Addiction treatment based on compassion and modern medicine
An Article for Healthcare Professionals
The Taub Group - Charlotte, NC
January, 2015

Combined Medical Treatment for Alcohol Dependence

Alcohol abuse and dependence are known to contribute to more than 60 associated diseases and to cause injuries that lead to more than 2.5 million deaths annually.1 Alcohol abuse also leads to exorbitant social costs such as those related to violence, child neglect/abuse, and occupational challenges. While psychosocial intervention such as a 12-step program remains the mainstay of alcohol dependence management, established and emerging science show that pharmacotherapy as an adjunct to psychosocial intervention may significantly improve outcomes for some patients. At my practice, we are finding success with combinations of baclofen, gabapentin, and naltrexone. When you have patients struggling with the cessation or moderation of alcohol consumption, especially patients demonstrating alcohol withdrawal symptoms, please consider a referral to the offices of Neal S. Taub, MD.

Multiple medications are now approved for the treatment of alcohol dependence. These include disulfiram, acamprosate, and naltrexone. However, these medications have been shown to have moderate effect sizes.2-6 Naltrexone, in particular, works as an opioid antagonist to reduce the reinforcing aspects of alcohol cues and consumption while reducing “slip” drinking.7-9 Research over the past decade suggests that off-label prescription of other medications, especially gabapentin and baclofen, could further reduce alcohol withdrawal symptoms, reduce cravings, and improve success with alcohol moderation and abstinence.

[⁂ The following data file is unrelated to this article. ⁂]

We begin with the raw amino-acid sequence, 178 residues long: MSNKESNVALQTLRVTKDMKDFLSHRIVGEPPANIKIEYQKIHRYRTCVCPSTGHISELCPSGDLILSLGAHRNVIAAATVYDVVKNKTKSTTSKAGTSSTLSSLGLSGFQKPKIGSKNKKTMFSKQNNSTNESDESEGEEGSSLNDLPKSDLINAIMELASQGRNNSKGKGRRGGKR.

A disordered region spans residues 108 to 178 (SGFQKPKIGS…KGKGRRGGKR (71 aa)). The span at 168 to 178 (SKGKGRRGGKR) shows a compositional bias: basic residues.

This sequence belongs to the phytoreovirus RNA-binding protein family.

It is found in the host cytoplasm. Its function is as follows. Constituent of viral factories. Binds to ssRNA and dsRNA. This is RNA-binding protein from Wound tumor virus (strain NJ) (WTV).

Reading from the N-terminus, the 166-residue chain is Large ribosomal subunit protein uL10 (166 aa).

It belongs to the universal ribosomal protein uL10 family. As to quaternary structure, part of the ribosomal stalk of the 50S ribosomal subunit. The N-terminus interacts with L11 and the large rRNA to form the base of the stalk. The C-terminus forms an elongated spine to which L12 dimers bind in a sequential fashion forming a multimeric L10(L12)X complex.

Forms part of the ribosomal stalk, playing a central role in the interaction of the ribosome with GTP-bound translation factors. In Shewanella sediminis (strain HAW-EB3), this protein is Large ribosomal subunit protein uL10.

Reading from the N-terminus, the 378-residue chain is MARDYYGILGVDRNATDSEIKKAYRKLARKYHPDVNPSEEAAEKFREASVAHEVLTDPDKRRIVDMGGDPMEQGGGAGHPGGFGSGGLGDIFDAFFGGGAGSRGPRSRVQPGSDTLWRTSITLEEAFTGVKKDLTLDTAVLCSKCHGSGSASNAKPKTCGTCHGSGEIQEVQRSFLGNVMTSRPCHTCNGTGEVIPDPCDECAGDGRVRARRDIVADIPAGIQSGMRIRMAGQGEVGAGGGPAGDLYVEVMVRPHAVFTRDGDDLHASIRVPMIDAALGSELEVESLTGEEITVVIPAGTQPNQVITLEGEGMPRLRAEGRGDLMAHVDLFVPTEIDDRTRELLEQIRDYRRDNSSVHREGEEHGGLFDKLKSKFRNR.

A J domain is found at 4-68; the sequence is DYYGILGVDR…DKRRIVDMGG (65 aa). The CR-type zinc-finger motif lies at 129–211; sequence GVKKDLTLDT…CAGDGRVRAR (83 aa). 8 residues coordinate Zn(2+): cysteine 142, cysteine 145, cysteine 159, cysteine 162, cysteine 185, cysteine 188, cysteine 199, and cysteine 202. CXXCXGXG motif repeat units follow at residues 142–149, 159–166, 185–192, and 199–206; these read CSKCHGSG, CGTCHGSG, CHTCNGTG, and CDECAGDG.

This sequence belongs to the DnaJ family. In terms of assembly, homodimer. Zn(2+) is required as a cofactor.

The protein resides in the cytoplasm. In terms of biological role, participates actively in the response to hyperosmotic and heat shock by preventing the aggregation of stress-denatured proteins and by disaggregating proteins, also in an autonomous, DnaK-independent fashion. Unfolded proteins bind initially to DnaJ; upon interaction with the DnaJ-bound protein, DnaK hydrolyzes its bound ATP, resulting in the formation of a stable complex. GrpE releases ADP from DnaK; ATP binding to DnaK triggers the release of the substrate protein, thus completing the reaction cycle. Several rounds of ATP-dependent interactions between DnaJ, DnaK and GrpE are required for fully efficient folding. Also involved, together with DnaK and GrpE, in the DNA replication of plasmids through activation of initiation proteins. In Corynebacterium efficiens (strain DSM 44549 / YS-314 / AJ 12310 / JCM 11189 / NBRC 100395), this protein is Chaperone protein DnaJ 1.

These medications can complement the neurophysiological effects of naltrexone. Gabapentin and baclofen work to normalize GABA and glutamate balance, systems that play a role in reinforcement, extinction, cue-induced learning, anxiety, and regulation of emotional behavior.10,11 Numerous studies now show that anticonvulsants in general and gabapentin in particular can moderate acute alcohol withdrawal symptoms and prevent relapse.12-16 Of particular relevance is the work of Dr. Raymond Anton and colleagues demonstrating that, when combined with behavioral therapy, gabapentin plus naltrexone treats alcohol dependence better than naltrexone alone.16 Likewise, there is a body of evidence suggesting that baclofen can improve the maintenance of alcohol abstinence.17  Especially encouraging is evidence from three publications showing that daily baclofen improves 60-day abstinence success rates from 29% with placebo to 71% with baclofen among patients with liver cirrhosis,18 from 25% to 83% among patients with hepatitis C,19 and from 21% to 70% among a general group of alcohol-dependent patients.20

These various studies are finding the use of baclofen and gabapentin at normal doses to be safe, even when used with alcohol, and to have tolerable side effects including drowsiness, headaches, and vertigo. In addition to greater efficacy, baclofen and gabapentin offer the advantage of being excreted by the kidneys rather than the liver. The extrahepatic metabolism of these drugs removes the hepatic contraindications that sometimes limit the use of naltrexone. When you encounter patients struggling with management of alcohol dependence, please consider a referral to my practice.



References

  1. World Health Organization. Global status report on alcohol and health. 2011. Geneva, Switzerland: World Health Organization: 2011.